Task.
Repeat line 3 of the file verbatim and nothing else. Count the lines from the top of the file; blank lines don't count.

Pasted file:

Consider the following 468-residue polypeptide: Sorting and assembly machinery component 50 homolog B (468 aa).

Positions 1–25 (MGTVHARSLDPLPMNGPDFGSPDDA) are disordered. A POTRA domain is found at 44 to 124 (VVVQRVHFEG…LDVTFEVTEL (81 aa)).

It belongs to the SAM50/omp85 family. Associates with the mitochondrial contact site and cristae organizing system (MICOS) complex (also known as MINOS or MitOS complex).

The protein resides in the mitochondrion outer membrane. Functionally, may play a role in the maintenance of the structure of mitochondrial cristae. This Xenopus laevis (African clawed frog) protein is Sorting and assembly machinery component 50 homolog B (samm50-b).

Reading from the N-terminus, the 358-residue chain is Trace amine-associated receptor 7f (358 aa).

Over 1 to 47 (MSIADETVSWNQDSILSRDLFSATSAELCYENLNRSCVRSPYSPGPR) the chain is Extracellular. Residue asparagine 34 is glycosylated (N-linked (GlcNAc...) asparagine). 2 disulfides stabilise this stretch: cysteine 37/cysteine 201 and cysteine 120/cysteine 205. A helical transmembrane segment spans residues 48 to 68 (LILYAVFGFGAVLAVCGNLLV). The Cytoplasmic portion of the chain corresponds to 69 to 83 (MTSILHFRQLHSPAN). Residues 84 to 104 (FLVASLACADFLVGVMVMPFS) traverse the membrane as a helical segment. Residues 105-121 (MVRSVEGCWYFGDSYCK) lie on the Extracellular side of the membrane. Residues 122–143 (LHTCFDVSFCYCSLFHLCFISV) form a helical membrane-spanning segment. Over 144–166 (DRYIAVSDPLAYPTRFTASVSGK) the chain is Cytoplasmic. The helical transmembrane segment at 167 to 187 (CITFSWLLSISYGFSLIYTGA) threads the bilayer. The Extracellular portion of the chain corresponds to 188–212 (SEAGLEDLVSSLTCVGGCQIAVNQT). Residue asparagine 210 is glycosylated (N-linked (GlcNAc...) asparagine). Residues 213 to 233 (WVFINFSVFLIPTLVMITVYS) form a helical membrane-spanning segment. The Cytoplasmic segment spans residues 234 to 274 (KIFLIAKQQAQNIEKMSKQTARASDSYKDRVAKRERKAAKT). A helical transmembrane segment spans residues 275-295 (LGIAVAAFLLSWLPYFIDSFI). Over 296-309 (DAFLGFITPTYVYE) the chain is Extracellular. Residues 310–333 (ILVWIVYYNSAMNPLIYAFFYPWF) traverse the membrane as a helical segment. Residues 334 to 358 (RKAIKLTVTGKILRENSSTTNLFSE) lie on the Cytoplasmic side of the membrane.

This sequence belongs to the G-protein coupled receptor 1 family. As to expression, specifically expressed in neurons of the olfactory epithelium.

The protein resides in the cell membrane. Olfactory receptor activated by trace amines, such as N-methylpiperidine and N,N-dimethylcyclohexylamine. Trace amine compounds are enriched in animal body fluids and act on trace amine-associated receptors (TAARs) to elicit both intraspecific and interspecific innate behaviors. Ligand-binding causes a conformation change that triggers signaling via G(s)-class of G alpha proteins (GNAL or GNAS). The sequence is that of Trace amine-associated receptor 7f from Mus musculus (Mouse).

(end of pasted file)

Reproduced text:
It belongs to the SAM50/omp85 family. Associates with the mitochondrial contact site and cristae organizing system (MICOS) complex (also known as MINOS or MitOS complex).